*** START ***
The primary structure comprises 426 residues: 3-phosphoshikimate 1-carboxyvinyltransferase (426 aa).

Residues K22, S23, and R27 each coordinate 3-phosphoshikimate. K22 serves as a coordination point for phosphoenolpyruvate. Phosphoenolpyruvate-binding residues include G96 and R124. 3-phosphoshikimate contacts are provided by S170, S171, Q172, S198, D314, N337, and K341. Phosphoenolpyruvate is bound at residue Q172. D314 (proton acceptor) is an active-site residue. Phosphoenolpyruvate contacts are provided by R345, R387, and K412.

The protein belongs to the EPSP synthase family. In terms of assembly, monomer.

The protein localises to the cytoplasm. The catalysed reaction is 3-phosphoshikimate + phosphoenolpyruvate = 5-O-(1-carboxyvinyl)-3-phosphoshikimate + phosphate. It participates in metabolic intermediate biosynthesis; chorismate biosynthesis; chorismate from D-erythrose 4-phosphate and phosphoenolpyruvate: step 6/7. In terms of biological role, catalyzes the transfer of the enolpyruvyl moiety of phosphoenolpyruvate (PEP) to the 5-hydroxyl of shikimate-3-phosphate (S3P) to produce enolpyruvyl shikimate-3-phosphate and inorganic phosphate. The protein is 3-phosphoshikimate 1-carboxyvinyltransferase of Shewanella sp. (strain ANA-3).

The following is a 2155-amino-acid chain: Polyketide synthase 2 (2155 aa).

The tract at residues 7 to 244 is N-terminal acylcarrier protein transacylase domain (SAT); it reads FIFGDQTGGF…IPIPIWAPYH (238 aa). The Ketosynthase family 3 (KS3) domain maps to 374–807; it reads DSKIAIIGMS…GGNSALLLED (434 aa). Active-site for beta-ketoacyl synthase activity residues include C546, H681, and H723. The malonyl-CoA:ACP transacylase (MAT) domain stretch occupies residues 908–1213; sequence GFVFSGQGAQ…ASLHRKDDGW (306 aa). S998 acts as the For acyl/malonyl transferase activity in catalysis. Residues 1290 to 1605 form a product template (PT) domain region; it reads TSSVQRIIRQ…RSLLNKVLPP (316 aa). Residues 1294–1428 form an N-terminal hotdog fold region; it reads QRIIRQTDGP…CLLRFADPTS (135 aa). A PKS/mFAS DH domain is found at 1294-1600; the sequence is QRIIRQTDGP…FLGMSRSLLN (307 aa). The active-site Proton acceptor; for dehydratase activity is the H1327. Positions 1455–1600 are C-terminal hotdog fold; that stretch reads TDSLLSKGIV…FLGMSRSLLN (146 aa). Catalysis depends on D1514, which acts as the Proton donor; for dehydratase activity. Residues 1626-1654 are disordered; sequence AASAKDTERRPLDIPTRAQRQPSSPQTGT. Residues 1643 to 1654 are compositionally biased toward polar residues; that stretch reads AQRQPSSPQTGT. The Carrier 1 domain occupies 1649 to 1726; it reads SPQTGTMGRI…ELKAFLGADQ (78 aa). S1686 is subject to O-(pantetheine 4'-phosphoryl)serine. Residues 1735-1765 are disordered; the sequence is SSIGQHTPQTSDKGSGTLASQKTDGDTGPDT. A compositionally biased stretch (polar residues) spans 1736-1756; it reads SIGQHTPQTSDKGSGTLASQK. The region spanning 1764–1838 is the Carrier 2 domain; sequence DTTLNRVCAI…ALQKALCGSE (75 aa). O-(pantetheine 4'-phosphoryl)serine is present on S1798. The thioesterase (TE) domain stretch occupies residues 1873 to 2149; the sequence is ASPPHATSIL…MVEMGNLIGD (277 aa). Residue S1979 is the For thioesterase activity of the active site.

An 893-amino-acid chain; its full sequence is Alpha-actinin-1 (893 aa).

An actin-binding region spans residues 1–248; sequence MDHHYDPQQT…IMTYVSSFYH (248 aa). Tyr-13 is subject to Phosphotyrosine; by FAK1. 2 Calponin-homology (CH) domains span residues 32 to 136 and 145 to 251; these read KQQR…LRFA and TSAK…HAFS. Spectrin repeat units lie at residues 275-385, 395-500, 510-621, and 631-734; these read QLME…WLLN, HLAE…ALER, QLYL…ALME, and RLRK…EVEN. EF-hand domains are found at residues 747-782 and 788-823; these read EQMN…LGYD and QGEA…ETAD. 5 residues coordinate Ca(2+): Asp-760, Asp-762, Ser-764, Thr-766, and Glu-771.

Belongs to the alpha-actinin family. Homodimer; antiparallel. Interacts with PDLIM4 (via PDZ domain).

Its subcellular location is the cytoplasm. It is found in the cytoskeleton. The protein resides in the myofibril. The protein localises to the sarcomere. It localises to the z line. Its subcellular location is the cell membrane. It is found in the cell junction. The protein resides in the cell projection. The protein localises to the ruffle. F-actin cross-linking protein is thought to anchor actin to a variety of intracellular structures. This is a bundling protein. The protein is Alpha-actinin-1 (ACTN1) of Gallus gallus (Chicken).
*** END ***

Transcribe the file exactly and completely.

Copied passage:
The primary structure comprises 426 residues: 3-phosphoshikimate 1-carboxyvinyltransferase (426 aa).

Residues K22, S23, and R27 each coordinate 3-phosphoshikimate. K22 serves as a coordination point for phosphoenolpyruvate. Phosphoenolpyruvate-binding residues include G96 and R124. 3-phosphoshikimate contacts are provided by S170, S171, Q172, S198, D314, N337, and K341. Phosphoenolpyruvate is bound at residue Q172. D314 (proton acceptor) is an active-site residue. Phosphoenolpyruvate contacts are provided by R345, R387, and K412.

The protein belongs to the EPSP synthase family. In terms of assembly, monomer.

The protein localises to the cytoplasm. The catalysed reaction is 3-phosphoshikimate + phosphoenolpyruvate = 5-O-(1-carboxyvinyl)-3-phosphoshikimate + phosphate. It participates in metabolic intermediate biosynthesis; chorismate biosynthesis; chorismate from D-erythrose 4-phosphate and phosphoenolpyruvate: step 6/7. In terms of biological role, catalyzes the transfer of the enolpyruvyl moiety of phosphoenolpyruvate (PEP) to the 5-hydroxyl of shikimate-3-phosphate (S3P) to produce enolpyruvyl shikimate-3-phosphate and inorganic phosphate. The protein is 3-phosphoshikimate 1-carboxyvinyltransferase of Shewanella sp. (strain ANA-3).

The following is a 2155-amino-acid chain: Polyketide synthase 2 (2155 aa).

The tract at residues 7 to 244 is N-terminal acylcarrier protein transacylase domain (SAT); it reads FIFGDQTGGF…IPIPIWAPYH (238 aa). The Ketosynthase family 3 (KS3) domain maps to 374–807; it reads DSKIAIIGMS…GGNSALLLED (434 aa). Active-site for beta-ketoacyl synthase activity residues include C546, H681, and H723. The malonyl-CoA:ACP transacylase (MAT) domain stretch occupies residues 908–1213; sequence GFVFSGQGAQ…ASLHRKDDGW (306 aa). S998 acts as the For acyl/malonyl transferase activity in catalysis. Residues 1290 to 1605 form a product template (PT) domain region; it reads TSSVQRIIRQ…RSLLNKVLPP (316 aa). Residues 1294–1428 form an N-terminal hotdog fold region; it reads QRIIRQTDGP…CLLRFADPTS (135 aa). A PKS/mFAS DH domain is found at 1294-1600; the sequence is QRIIRQTDGP…FLGMSRSLLN (307 aa). The active-site Proton acceptor; for dehydratase activity is the H1327. Positions 1455–1600 are C-terminal hotdog fold; that stretch reads TDSLLSKGIV…FLGMSRSLLN (146 aa). Catalysis depends on D1514, which acts as the Proton donor; for dehydratase activity. Residues 1626-1654 are disordered; sequence AASAKDTERRPLDIPTRAQRQPSSPQTGT. Residues 1643 to 1654 are compositionally biased toward polar residues; that stretch reads AQRQPSSPQTGT. The Carrier 1 domain occupies 1649 to 1726; it reads SPQTGTMGRI…ELKAFLGADQ (78 aa). S1686 is subject to O-(pantetheine 4'-phosphoryl)serine. Residues 1735-1765 are disordered; the sequence is SSIGQHTPQTSDKGSGTLASQKTDGDTGPDT. A compositionally biased stretch (polar residues) spans 1736-1756; it reads SIGQHTPQTSDKGSGTLASQK. The region spanning 1764–1838 is the Carrier 2 domain; sequence DTTLNRVCAI…ALQKALCGSE (75 aa). O-(pantetheine 4'-phosphoryl)serine is present on S1798. The thioesterase (TE) domain stretch occupies residues 1873 to 2149; the sequence is ASPPHATSIL…MVEMGNLIGD (277 aa). Residue S1979 is the For thioesterase activity of the active site.

An 893-amino-acid chain; its full sequence is Alpha-actinin-1 (893 aa).

An actin-binding region spans residues 1–248; sequence MDHHYDPQQT…IMTYVSSFYH (248 aa). Tyr-13 is subject to Phosphotyrosine; by FAK1. 2 Calponin-homology (CH) domains span residues 32 to 136 and 145 to 251; these read KQQR…LRFA and TSAK…HAFS. Spectrin repeat units lie at residues 275-385, 395-500, 510-621, and 631-734; these read QLME…WLLN, HLAE…ALER, QLYL…ALME, and RLRK…EVEN. EF-hand domains are found at residues 747-782 and 788-823; these read EQMN…LGYD and QGEA…ETAD. 5 residues coordinate Ca(2+): Asp-760, Asp-762, Ser-764, Thr-766, and Glu-771.

Belongs to the alpha-actinin family. Homodimer; antiparallel. Interacts with PDLIM4 (via PDZ domain).

Its subcellular location is the cytoplasm. It is found in the cytoskeleton. The protein resides in the myofibril. The protein localises to the sarcomere. It localises to the z line. Its subcellular location is the cell membrane. It is found in the cell junction. The protein resides in the cell projection. The protein localises to the ruffle. F-actin cross-linking protein is thought to anchor actin to a variety of intracellular structures. This is a bundling protein. The protein is Alpha-actinin-1 (ACTN1) of Gallus gallus (Chicken).